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'Biosurveillance essential as no leader want absence of information during health crisis'
  • By Lee Han-soo
  • Published 2019.12.16 15:23
  • Updated 2019.12.16 15:23
  • comments 0

Korea has turned its attention toward biosurveillance as a means to strengthen its state quarantine system since it suffered from poor control over epidemics, such as Middle East Respiratory Syndrome (MERS) for people, and foot-and-mouth disease for livestock.

The term biosurveillance, which was coined by the U.S. government, is an aspect of biodefense relating to the detection of bioterrorism threats, infectious disease epidemic related to both humans and animals.

Korea Biomedical Review met with Professor Jennifer B. Nuzzo of Johns Hopkins University during the Biosurveillance Symposium 2019, to discuss in detail what biosurveillance is and how the U.S. has been conducting such activities to get a better grasp of how Korea should proceed with establishing its biosurveillance system.

Professor Nuzzo is an expert in biosurveillance, who has actively commented on various advisory committees organized by the U.S. government and Congress to establish a biological surveillance system.

Professor Jennifer B. Nuzzo of Johns Hopkins University explains the importance of biosurveillance during a recent interview with Korea Biomedical Review.

Question: Biosurveillance is quite a new term in Korea. What does it mean, and why is it important?

Answer: There is some debate in each field about what exactly covers biosurveillance.

From my point of view, biological surveillance is a set of actions taken to collect, analyze, and interpret information to establish an early detection system and to support epidemics, outbreaks, and other public health emergencies.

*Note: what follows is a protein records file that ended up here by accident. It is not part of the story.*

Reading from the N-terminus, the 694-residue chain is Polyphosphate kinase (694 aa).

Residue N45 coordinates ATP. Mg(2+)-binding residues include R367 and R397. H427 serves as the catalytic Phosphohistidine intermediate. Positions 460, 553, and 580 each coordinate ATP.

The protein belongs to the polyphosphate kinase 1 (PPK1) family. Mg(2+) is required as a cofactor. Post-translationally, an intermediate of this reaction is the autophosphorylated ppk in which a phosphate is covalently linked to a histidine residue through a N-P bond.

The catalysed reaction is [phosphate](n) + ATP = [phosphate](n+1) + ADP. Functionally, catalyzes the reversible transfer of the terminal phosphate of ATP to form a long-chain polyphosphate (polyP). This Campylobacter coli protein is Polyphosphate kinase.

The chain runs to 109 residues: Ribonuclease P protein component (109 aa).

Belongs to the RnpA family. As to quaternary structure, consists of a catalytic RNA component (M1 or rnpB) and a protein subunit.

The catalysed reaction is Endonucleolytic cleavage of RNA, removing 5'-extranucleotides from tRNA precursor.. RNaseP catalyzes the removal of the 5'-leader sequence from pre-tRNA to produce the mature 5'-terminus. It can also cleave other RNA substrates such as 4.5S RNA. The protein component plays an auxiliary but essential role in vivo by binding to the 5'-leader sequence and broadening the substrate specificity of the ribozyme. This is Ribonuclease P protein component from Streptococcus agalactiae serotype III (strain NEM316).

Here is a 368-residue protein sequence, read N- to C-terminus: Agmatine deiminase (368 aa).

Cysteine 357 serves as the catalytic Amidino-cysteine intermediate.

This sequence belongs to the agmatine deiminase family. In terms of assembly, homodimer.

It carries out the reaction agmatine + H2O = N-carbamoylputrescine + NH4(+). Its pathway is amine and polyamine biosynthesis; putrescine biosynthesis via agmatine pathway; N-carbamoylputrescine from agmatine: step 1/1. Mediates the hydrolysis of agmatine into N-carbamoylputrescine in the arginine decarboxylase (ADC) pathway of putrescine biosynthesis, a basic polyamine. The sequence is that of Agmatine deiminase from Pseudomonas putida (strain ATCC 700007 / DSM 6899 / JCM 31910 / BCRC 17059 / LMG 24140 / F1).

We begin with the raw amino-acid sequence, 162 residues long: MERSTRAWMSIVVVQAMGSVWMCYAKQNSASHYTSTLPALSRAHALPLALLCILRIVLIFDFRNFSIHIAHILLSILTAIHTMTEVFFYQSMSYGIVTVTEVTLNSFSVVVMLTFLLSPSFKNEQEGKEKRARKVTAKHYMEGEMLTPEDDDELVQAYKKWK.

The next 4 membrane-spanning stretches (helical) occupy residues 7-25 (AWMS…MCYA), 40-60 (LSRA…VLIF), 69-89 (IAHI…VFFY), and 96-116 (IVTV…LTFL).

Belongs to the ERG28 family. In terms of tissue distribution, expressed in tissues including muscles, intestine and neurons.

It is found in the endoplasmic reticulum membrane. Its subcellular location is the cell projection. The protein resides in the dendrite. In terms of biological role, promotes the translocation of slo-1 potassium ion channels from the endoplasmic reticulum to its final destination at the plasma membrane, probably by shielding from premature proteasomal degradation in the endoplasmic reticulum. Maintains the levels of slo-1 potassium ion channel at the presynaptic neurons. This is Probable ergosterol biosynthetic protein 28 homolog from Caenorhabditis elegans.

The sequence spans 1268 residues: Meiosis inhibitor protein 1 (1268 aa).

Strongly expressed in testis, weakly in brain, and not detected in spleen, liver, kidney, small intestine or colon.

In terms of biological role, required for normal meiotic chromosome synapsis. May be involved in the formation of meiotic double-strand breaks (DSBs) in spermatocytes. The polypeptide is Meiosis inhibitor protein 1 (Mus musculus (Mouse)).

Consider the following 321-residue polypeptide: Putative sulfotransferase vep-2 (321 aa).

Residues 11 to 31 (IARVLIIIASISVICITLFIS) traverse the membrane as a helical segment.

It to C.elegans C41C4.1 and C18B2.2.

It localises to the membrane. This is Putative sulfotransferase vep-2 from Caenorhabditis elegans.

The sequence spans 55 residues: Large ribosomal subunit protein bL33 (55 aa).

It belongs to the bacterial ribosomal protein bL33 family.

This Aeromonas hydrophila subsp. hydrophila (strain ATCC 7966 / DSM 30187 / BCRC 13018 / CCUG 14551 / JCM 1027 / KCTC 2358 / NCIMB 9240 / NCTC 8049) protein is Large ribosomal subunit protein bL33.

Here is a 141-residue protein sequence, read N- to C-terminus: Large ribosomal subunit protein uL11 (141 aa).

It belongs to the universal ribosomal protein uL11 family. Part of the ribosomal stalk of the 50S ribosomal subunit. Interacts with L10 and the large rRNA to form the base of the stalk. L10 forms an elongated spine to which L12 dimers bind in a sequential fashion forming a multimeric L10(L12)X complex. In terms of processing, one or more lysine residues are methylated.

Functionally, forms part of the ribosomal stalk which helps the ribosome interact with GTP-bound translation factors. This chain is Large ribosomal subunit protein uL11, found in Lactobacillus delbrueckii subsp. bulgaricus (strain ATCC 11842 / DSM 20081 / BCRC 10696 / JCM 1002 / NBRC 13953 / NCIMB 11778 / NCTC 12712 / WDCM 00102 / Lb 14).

The definition of the type of information we have to look at is also broad. There are three types of information we have to look traditional, non-traditional, and environmental.

Traditional indicators will be things that have been done for a long time in the field of public health, such as collecting the number of certain sick patients, while non-traditional indicators refer to information that is not collected in the health sector such as school absenteeism and what drugs people are buying.

What is important to note is that besides people, animal data indicators should be included in both traditional and non-traditional information. This is because while many believe only livestock are likely to be of interest in public health, wild animals are also expected to affect the health of the public as much as livestock.

Finally, there are environmental information indicators. Recently, we have discovered and studied that various environmental information, such as weather, environment, and humidity, affect our health.

Biosurveillance is important as we live in a world where we are likely to experience a public health crisis. Infectious diseases are on the rise, and they are easy to spread across the globe as technology develops.

Biosurveillance allows us to gather information about where and what is happening and respond quickly.